After service, my husband struck up a conversation with a guy he’d never seen at church before. We stood around talking for a few minutes with him and learned that he’d been coming off and on for a few months. He had a loud personality and odd sense of humor, so the conversation wasn’t dull by any means.
Just before we were getting ready to part ways, the man looks at me and says with a sly grin, “And when is your baby due?”

Oh, no.

On the top 10 list of things never to say to a woman, that has to be number 1.

At first I didn’t get what he was saying. Once I realized what had just happened, I felt myself stiffen and my body temperature rise. I quickly dismissed his comment by telling him I wasn’t pregnant and that I hoped his words would come true someday. He was visibly embarrassed too, and we didn’t remain in that conversation much longer. My husband closed it down, and I excused myself to the restroom.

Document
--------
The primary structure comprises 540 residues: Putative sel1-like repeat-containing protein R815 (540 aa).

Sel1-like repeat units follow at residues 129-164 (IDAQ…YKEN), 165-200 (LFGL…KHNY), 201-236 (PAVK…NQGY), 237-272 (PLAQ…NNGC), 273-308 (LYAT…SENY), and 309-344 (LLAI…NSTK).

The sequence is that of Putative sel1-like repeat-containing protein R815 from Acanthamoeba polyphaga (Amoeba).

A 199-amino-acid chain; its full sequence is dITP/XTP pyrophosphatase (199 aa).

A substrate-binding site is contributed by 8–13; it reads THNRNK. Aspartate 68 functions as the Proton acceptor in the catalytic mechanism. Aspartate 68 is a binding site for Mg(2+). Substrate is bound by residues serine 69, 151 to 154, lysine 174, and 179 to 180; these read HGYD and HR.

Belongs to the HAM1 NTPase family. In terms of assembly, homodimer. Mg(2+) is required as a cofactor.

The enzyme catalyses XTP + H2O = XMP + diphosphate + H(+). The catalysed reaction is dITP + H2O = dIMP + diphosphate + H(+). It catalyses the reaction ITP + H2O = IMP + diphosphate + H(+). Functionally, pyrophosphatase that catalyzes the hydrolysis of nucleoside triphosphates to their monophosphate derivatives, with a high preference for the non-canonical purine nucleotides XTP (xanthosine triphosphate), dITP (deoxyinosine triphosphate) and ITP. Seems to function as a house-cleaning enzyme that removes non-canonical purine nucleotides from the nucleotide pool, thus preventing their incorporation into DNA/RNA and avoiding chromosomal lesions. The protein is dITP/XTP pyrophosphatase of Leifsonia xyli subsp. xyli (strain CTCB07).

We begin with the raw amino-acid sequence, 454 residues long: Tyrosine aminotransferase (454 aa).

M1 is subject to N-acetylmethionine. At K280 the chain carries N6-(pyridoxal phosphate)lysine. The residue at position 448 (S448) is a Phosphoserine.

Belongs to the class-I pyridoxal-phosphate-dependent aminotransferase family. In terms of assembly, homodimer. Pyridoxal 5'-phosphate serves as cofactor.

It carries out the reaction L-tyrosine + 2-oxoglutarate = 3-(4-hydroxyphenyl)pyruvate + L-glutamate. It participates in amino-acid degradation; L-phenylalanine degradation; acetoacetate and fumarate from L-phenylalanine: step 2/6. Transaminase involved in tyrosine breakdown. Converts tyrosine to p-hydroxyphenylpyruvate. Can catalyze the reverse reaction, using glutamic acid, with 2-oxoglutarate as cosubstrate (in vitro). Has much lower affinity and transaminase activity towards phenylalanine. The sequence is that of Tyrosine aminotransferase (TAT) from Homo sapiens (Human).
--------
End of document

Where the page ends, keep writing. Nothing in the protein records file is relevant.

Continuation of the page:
I could tell I was shutting down. Sinking. I didn’t immediately burst out crying. I just slid into numbness. Shock.

As we walked out of church, my husband asked me if I was ok. I just shook my head no. Once we got to the car, the tears started.

I was humiliated. Ashamed of my body. Ashamed of the weight I’d put on. Embarrassed that I was no longer the emaciated stick figure I once was able to be. No one would have mistook me for pregnant then. Oh, what had I done? Where had my perfect body gone?

The clouds set in, and I let it rain.

After my husband and I got home, I curled up on the bed and wept. He was so tender. He said all the right words and responded like a hero. I love him. But I was down, and I just couldn’t surface.

That evening, we were supposed to go to a worship event that my brother-in-law leads. Normally I love those times, and since he and the band hadn’t done one in a while, this was going to be special. This time, all I wanted to do was stay home in bed.